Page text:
The Disney International Programs encompass the Academic Exchange Program, Cultural Exchange Program, and Cultural Representative Program. Eligibility requirements vary for each, but all require that applicants be able to speak fluent English and be at least 18 years of age at the time of application submission.
The Cultural Exchange Program lists countries and regions where Disney is currently recruiting:
The Cultural Representative Program list would normally be more narrow, limited to countries or regions that inspired resorts, theme park areas, and pavilions. It doesn’t currently list specific countries, but it is notable that Japan and Morocco are not on the more expansive list–suggesting those Cultural Representative Programs have not yet resumed. (Separately, there are applications open for Norway, Germany, and Australia/New Zealand.)
It’s probably obvious once you stop to think about it, but like so much of the Walt Disney World “machine,” many fans likely don’t give much thought to how the International Programs work. (I know there’s a ton I don’t know and have never questioned–so much simply works so well that you don’t scrutinize its inner workings until it “breaks,” for lack of a better term.) For many fans, the Cultural Representatives at Epcot were probably one such thing.
Even the backstory behind the Cultural Representative program, and Walt Disney World’s determination to create an entirely new category of non-immigrant visa is fascinating. This effort began in the early 1980s and culminated in the Immigration Act of 1990 codifying EPCOT Center’s unique Fellowship Program via the Q-1 visa.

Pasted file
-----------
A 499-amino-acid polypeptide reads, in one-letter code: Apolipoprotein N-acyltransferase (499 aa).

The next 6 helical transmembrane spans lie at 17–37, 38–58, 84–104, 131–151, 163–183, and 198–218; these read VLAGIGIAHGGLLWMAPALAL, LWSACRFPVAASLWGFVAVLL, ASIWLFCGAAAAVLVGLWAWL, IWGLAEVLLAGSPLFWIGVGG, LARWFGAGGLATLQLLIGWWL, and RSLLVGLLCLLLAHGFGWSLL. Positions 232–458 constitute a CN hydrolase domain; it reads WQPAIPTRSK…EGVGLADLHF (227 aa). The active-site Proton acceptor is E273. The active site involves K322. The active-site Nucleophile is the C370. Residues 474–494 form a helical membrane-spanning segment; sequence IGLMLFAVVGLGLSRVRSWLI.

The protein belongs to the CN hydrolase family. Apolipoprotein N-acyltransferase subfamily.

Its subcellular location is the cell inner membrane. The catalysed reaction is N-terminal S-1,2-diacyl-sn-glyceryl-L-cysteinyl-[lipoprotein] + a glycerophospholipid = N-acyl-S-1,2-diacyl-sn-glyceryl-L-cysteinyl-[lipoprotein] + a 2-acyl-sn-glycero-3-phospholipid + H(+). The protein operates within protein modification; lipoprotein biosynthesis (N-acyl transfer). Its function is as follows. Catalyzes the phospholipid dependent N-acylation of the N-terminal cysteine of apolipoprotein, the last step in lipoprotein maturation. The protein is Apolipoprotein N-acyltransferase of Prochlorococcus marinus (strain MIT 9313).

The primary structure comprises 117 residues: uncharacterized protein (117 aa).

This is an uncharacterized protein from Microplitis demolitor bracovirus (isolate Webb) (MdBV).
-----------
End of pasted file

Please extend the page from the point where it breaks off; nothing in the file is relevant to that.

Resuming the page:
The Q visa is designed for participants of “an international cultural exchange program…for the purpose of providing practical training, employment, and the sharing of the history, culture, and traditions of the country of the alien‘s nationality and who will be employed under the same wages and working conditions as domestic workers.”
The Q-1 visa is better known as the “Disney visa” (not to be confused with the Disney Visa by Chase) and was dubbed that as a result of the company’s lobbying efforts to bring it to fruition. In a normal year, there are a few thousand Q-1 visas issued, the majority of which are by the Walt Disney Company. Many others are used by the third party operating participants that run the other World Showcase pavilions.
Not all positions in World Showcase qualify for this visa. (It’s my understanding that Frozen Ever After is one such exception; I’m not sure about Remy’s Ratatouille Adventure–perhaps keeping the film in French was partly motivated by skirting this issue? We’ll find out in a few months.) Regardless, this is tangential to the topic at hand–I just found it fascinating. For a deeper dive on Q visas, see Kit Johnson, The Wonderful World of Disney Visas, 63 Fla. L. Rev. 915 (2011).
Against that real world backdrop comes this announcement from Disney Programs, which just shared the exciting news about the return of the Disney Cultural Representative Program at Walt Disney World Resort in August 2022!
Here’s the official announcement on the return of Cultural Representatives at Epcot that was made back in March. Following that is our commentary about the significance of the Disney International Programs’ return.
DISNEY CULTURAL REPRESENTATIVE PROGRAM OFFICIAL ANNOUNCEMENT